First-ever Recorded X-ray Signature of a Single Atom.

For the first time, scientists have measured the X-ray signature of a single atom. A multi-center team with contributors from Ohio University, Argonne National Laboratory, the University of Illinois-Chicago, and others published the work in Nature. This study could have enormous implications for scientists’ capability to detect chemical elements in materials.

Trapped at attogram

X-rays are employed in many fields–from scanning broken bones to exposing security threats at airports. When used for scientific research, they help examine materials’ properties. Improvement in analysis instrumentation, such as the development of the X-ray synchrotron, reduces the sample size required for accurate reading. At present, the minimum amount of matter that can be subjected to X-ray analysis is an attogram, which is approximately more than 10 thousand atoms. This is a dramatic step forward in detection.

The weak characteristic X-ray signals that smaller numbers of atoms produce have so far been the limiting factor. “We’ve been looking all along for ways to image systems containing fewer atoms,” said Saw Wai Hla, a scientist at Argonne National Laboratory and physics professor at Ohio University. “Atoms can be routinely imaged with scanning probe microscopes, but without X-rays, you cannot tell what they are made of”” Recently, he added: “Now we can determine exactly what type it is one atom at a time and simultaneously measure its chemical state.”

To overcome this physical barrier, Hla et al. used a custom-built X-ray synchrotron located within the Center for Nanoscale Materials (CNM) at Argonne National Laboratory (ANL).

Elemental fingerprints

To demonstrate their method, the authors characterized radiation patterns arising from an iron atom and a terbium atom. The authors equipped classical X-raying facilities with a specific detector system based on conventional design principles, including a special rod made from hard metal situated directly near the object being studied.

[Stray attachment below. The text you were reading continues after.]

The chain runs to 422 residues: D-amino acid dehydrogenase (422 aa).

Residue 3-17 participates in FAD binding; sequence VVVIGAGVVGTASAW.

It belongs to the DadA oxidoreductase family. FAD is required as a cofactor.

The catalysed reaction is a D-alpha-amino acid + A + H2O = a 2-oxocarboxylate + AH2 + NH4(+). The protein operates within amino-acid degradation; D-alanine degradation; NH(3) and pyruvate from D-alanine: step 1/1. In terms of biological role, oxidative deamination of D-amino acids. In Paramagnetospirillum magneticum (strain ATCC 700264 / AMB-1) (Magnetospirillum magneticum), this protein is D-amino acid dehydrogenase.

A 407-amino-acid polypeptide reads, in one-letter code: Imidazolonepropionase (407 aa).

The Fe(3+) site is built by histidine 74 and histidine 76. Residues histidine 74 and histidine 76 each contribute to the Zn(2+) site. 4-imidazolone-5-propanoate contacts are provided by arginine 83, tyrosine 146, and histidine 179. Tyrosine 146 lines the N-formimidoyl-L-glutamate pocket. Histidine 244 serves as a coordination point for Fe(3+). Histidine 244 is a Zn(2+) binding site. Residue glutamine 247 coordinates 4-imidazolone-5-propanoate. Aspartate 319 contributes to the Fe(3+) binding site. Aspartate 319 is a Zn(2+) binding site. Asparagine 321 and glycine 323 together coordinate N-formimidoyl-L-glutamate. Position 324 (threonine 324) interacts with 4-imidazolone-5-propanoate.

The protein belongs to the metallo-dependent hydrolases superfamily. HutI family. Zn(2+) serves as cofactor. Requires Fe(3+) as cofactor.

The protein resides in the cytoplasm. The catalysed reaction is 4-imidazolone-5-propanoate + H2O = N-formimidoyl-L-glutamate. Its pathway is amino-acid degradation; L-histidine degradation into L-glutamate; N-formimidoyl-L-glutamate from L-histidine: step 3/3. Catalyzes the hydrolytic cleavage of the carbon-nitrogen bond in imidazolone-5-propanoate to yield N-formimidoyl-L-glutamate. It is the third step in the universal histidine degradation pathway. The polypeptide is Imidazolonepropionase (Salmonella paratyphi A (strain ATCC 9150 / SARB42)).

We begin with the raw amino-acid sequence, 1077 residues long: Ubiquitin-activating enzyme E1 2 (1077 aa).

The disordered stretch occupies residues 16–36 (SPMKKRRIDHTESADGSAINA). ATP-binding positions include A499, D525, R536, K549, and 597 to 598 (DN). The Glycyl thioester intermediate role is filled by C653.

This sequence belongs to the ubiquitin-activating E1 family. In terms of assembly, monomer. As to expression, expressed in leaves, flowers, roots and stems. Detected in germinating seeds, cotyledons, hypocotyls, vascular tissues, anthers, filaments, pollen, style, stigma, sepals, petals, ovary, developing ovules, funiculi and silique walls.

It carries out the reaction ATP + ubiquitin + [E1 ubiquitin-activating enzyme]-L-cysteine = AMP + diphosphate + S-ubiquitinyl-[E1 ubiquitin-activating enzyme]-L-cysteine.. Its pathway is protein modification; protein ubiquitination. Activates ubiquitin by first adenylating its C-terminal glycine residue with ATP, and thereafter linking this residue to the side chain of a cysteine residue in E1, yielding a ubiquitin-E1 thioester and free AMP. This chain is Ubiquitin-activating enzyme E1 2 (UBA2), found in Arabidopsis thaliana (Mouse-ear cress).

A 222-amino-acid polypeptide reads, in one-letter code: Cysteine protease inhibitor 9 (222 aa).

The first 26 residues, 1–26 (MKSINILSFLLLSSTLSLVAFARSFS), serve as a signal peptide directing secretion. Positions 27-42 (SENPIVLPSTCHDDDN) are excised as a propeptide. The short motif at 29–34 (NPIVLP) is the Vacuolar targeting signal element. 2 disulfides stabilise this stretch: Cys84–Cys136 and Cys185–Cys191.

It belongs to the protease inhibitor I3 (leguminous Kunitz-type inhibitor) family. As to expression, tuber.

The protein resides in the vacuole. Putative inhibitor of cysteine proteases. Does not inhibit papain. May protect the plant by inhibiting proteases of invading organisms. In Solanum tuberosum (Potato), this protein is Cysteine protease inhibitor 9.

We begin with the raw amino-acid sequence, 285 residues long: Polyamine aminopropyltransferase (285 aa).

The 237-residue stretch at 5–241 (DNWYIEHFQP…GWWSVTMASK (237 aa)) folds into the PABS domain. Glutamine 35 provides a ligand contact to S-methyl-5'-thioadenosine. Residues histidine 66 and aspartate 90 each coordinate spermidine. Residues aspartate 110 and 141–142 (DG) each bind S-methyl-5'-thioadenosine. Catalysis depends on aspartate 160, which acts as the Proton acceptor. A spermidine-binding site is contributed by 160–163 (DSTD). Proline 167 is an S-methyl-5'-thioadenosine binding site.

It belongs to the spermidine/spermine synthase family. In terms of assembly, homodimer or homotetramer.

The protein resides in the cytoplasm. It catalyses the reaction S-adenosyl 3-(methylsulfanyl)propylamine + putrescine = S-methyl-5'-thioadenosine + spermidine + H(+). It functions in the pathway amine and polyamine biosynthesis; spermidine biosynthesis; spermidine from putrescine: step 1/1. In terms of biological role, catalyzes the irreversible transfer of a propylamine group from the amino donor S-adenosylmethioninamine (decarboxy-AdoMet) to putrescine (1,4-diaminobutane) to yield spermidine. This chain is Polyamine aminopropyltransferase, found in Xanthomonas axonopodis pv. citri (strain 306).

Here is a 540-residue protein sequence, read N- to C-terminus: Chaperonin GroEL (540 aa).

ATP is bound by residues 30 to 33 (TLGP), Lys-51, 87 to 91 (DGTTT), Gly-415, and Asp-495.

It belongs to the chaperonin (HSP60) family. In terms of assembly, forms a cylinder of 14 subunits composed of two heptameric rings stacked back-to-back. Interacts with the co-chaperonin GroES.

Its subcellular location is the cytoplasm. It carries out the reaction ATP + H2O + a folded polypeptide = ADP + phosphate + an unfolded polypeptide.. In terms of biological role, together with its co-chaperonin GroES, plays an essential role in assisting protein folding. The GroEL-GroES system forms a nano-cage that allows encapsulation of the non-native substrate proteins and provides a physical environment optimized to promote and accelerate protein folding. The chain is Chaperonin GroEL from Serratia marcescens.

The rod, being in close proximity to the sample, captured excited electrons generated during the scan. Experts call this method Spectroscopic Synchrotron Scanning Tunnelling Microscopy (SX-STM). Atoms’ energy levels are characteristic of their core physical attributes, thereby serving as unique elemental “fingerprint”s” that enables atom identification.

Fig. 3. When X-rays (blue) illuminate an iron atom (the red ball at the centre of the molecule), core-level electrons are excited. Subsequent tunnelling of x-ray excited electron to the detector apex (grey) takes place via overlapping atomic and molecular orbitals, which provide elemental and chemical information about the iron atom in this case. Credit: Saw-Wai Hla

“The technique and concept we used in this study have proven to be revolutionary for X-ray science and nanoscale studies,” states Tolu” ope Michael Ajayi, a PhD student and one of the study’s authors. “This could”lead to breakthrough discoveries in research using x-rays to detect or understand single atoms, potentially paving the way for new technology such as quantum information processing or ultra-trace analysis for environmental and medical.” The study added: “Moreover, “these achievements pave the way towards modern materials science instrumentation.”

A rare finding

They then characterized how these atoms behaved upon inclusion into different molecular hosts. “Our observ”tions indicated that terbium atom, a rare-earth metal, remained almost completely isolated without change in its chemical state, but iron changed dramatically with its environment,” he stat”d. Hla explained.

Many fields have applications for this brand-new knowledge. Terbium, a rare earth metal used in common appliances and advanced technologies, now allows scientists to observe how its chemical properties change with environmental conditions. This discovery opens up more utilization possibilities.

Moreover, the team developed an innovative methodology known as X-ray excited resonance tunnelling (X-ERT). This technique uses synchrotron X-rays to identify single molecular orbital orientations on a material surface.

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